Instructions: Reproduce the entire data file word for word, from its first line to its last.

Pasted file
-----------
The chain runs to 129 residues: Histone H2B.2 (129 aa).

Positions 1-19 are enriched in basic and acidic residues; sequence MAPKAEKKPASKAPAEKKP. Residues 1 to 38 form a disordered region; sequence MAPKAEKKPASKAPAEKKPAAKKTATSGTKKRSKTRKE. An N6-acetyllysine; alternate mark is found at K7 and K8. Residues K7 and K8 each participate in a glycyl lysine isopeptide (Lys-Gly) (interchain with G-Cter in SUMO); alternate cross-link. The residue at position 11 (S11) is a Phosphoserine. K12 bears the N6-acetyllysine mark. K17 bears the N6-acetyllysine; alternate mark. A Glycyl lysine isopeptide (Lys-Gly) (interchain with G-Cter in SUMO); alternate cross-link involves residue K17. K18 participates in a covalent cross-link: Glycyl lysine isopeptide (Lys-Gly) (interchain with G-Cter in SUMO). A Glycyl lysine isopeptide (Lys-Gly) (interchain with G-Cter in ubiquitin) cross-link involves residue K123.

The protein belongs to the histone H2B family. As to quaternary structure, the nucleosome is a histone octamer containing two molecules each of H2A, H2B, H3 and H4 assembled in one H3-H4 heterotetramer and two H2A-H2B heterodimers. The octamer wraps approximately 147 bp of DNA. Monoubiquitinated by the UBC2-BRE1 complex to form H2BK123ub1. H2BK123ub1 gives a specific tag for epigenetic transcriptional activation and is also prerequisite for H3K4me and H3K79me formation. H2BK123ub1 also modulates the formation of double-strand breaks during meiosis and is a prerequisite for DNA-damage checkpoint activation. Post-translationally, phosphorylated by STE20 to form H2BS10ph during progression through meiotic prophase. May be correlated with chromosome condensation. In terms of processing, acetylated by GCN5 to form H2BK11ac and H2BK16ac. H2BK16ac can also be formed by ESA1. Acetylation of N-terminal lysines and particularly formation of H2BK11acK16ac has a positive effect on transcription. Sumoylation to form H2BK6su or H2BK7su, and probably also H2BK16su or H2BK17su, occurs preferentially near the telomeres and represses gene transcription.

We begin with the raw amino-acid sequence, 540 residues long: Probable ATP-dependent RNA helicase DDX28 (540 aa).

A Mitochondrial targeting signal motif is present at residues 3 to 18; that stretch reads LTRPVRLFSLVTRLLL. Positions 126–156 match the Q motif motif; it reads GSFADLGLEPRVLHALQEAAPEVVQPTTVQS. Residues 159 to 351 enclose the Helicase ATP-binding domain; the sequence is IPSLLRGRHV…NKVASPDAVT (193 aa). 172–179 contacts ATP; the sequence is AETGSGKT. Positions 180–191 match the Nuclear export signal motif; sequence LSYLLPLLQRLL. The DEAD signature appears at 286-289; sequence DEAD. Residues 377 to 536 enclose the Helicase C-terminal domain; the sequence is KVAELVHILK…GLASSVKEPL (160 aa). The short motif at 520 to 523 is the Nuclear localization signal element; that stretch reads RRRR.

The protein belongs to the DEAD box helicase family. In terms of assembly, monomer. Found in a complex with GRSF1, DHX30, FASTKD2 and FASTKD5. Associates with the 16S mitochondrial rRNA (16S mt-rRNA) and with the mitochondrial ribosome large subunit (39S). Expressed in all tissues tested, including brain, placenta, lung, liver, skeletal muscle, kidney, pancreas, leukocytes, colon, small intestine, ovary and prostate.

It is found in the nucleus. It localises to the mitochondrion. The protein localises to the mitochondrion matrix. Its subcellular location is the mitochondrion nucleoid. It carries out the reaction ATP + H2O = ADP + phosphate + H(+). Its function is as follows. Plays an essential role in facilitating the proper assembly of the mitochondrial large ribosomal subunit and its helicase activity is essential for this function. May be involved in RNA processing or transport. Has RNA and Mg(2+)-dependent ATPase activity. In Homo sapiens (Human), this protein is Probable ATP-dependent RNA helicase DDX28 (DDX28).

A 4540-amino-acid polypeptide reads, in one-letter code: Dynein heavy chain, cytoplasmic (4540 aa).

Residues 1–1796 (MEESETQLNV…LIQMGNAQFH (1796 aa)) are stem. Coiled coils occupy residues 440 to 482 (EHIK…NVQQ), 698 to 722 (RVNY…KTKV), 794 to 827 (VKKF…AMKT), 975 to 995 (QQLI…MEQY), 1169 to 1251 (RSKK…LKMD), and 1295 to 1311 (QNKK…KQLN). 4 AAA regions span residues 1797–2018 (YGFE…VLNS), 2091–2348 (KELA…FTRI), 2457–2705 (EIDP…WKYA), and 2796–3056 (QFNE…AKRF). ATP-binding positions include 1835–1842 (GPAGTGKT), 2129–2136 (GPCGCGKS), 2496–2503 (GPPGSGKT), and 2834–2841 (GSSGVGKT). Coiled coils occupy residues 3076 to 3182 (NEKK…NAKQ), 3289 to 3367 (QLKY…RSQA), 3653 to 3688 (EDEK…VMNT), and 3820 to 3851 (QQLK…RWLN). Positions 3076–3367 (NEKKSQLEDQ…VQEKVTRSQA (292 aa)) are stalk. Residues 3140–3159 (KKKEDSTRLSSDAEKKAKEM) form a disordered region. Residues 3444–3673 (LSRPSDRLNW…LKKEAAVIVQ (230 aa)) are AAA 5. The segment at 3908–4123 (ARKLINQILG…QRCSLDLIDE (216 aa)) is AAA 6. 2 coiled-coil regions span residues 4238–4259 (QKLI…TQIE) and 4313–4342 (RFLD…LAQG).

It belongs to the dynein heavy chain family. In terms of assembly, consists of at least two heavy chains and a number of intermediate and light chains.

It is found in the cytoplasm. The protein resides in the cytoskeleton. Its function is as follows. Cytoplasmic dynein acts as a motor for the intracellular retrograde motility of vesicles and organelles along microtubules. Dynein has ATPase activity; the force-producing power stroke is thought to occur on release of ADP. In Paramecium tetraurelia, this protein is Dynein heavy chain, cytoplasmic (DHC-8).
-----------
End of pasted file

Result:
The chain runs to 129 residues: Histone H2B.2 (129 aa).

Positions 1-19 are enriched in basic and acidic residues; sequence MAPKAEKKPASKAPAEKKP. Residues 1 to 38 form a disordered region; sequence MAPKAEKKPASKAPAEKKPAAKKTATSGTKKRSKTRKE. An N6-acetyllysine; alternate mark is found at K7 and K8. Residues K7 and K8 each participate in a glycyl lysine isopeptide (Lys-Gly) (interchain with G-Cter in SUMO); alternate cross-link. The residue at position 11 (S11) is a Phosphoserine. K12 bears the N6-acetyllysine mark. K17 bears the N6-acetyllysine; alternate mark. A Glycyl lysine isopeptide (Lys-Gly) (interchain with G-Cter in SUMO); alternate cross-link involves residue K17. K18 participates in a covalent cross-link: Glycyl lysine isopeptide (Lys-Gly) (interchain with G-Cter in SUMO). A Glycyl lysine isopeptide (Lys-Gly) (interchain with G-Cter in ubiquitin) cross-link involves residue K123.

The protein belongs to the histone H2B family. As to quaternary structure, the nucleosome is a histone octamer containing two molecules each of H2A, H2B, H3 and H4 assembled in one H3-H4 heterotetramer and two H2A-H2B heterodimers. The octamer wraps approximately 147 bp of DNA. Monoubiquitinated by the UBC2-BRE1 complex to form H2BK123ub1. H2BK123ub1 gives a specific tag for epigenetic transcriptional activation and is also prerequisite for H3K4me and H3K79me formation. H2BK123ub1 also modulates the formation of double-strand breaks during meiosis and is a prerequisite for DNA-damage checkpoint activation. Post-translationally, phosphorylated by STE20 to form H2BS10ph during progression through meiotic prophase. May be correlated with chromosome condensation. In terms of processing, acetylated by GCN5 to form H2BK11ac and H2BK16ac. H2BK16ac can also be formed by ESA1. Acetylation of N-terminal lysines and particularly formation of H2BK11acK16ac has a positive effect on transcription. Sumoylation to form H2BK6su or H2BK7su, and probably also H2BK16su or H2BK17su, occurs preferentially near the telomeres and represses gene transcription.

We begin with the raw amino-acid sequence, 540 residues long: Probable ATP-dependent RNA helicase DDX28 (540 aa).

A Mitochondrial targeting signal motif is present at residues 3 to 18; that stretch reads LTRPVRLFSLVTRLLL. Positions 126–156 match the Q motif motif; it reads GSFADLGLEPRVLHALQEAAPEVVQPTTVQS. Residues 159 to 351 enclose the Helicase ATP-binding domain; the sequence is IPSLLRGRHV…NKVASPDAVT (193 aa). 172–179 contacts ATP; the sequence is AETGSGKT. Positions 180–191 match the Nuclear export signal motif; sequence LSYLLPLLQRLL. The DEAD signature appears at 286-289; sequence DEAD. Residues 377 to 536 enclose the Helicase C-terminal domain; the sequence is KVAELVHILK…GLASSVKEPL (160 aa). The short motif at 520 to 523 is the Nuclear localization signal element; that stretch reads RRRR.

The protein belongs to the DEAD box helicase family. In terms of assembly, monomer. Found in a complex with GRSF1, DHX30, FASTKD2 and FASTKD5. Associates with the 16S mitochondrial rRNA (16S mt-rRNA) and with the mitochondrial ribosome large subunit (39S). Expressed in all tissues tested, including brain, placenta, lung, liver, skeletal muscle, kidney, pancreas, leukocytes, colon, small intestine, ovary and prostate.

It is found in the nucleus. It localises to the mitochondrion. The protein localises to the mitochondrion matrix. Its subcellular location is the mitochondrion nucleoid. It carries out the reaction ATP + H2O = ADP + phosphate + H(+). Its function is as follows. Plays an essential role in facilitating the proper assembly of the mitochondrial large ribosomal subunit and its helicase activity is essential for this function. May be involved in RNA processing or transport. Has RNA and Mg(2+)-dependent ATPase activity. In Homo sapiens (Human), this protein is Probable ATP-dependent RNA helicase DDX28 (DDX28).

A 4540-amino-acid polypeptide reads, in one-letter code: Dynein heavy chain, cytoplasmic (4540 aa).

Residues 1–1796 (MEESETQLNV…LIQMGNAQFH (1796 aa)) are stem. Coiled coils occupy residues 440 to 482 (EHIK…NVQQ), 698 to 722 (RVNY…KTKV), 794 to 827 (VKKF…AMKT), 975 to 995 (QQLI…MEQY), 1169 to 1251 (RSKK…LKMD), and 1295 to 1311 (QNKK…KQLN). 4 AAA regions span residues 1797–2018 (YGFE…VLNS), 2091–2348 (KELA…FTRI), 2457–2705 (EIDP…WKYA), and 2796–3056 (QFNE…AKRF). ATP-binding positions include 1835–1842 (GPAGTGKT), 2129–2136 (GPCGCGKS), 2496–2503 (GPPGSGKT), and 2834–2841 (GSSGVGKT). Coiled coils occupy residues 3076 to 3182 (NEKK…NAKQ), 3289 to 3367 (QLKY…RSQA), 3653 to 3688 (EDEK…VMNT), and 3820 to 3851 (QQLK…RWLN). Positions 3076–3367 (NEKKSQLEDQ…VQEKVTRSQA (292 aa)) are stalk. Residues 3140–3159 (KKKEDSTRLSSDAEKKAKEM) form a disordered region. Residues 3444–3673 (LSRPSDRLNW…LKKEAAVIVQ (230 aa)) are AAA 5. The segment at 3908–4123 (ARKLINQILG…QRCSLDLIDE (216 aa)) is AAA 6. 2 coiled-coil regions span residues 4238–4259 (QKLI…TQIE) and 4313–4342 (RFLD…LAQG).

It belongs to the dynein heavy chain family. In terms of assembly, consists of at least two heavy chains and a number of intermediate and light chains.

It is found in the cytoplasm. The protein resides in the cytoskeleton. Its function is as follows. Cytoplasmic dynein acts as a motor for the intracellular retrograde motility of vesicles and organelles along microtubules. Dynein has ATPase activity; the force-producing power stroke is thought to occur on release of ADP. In Paramecium tetraurelia, this protein is Dynein heavy chain, cytoplasmic (DHC-8).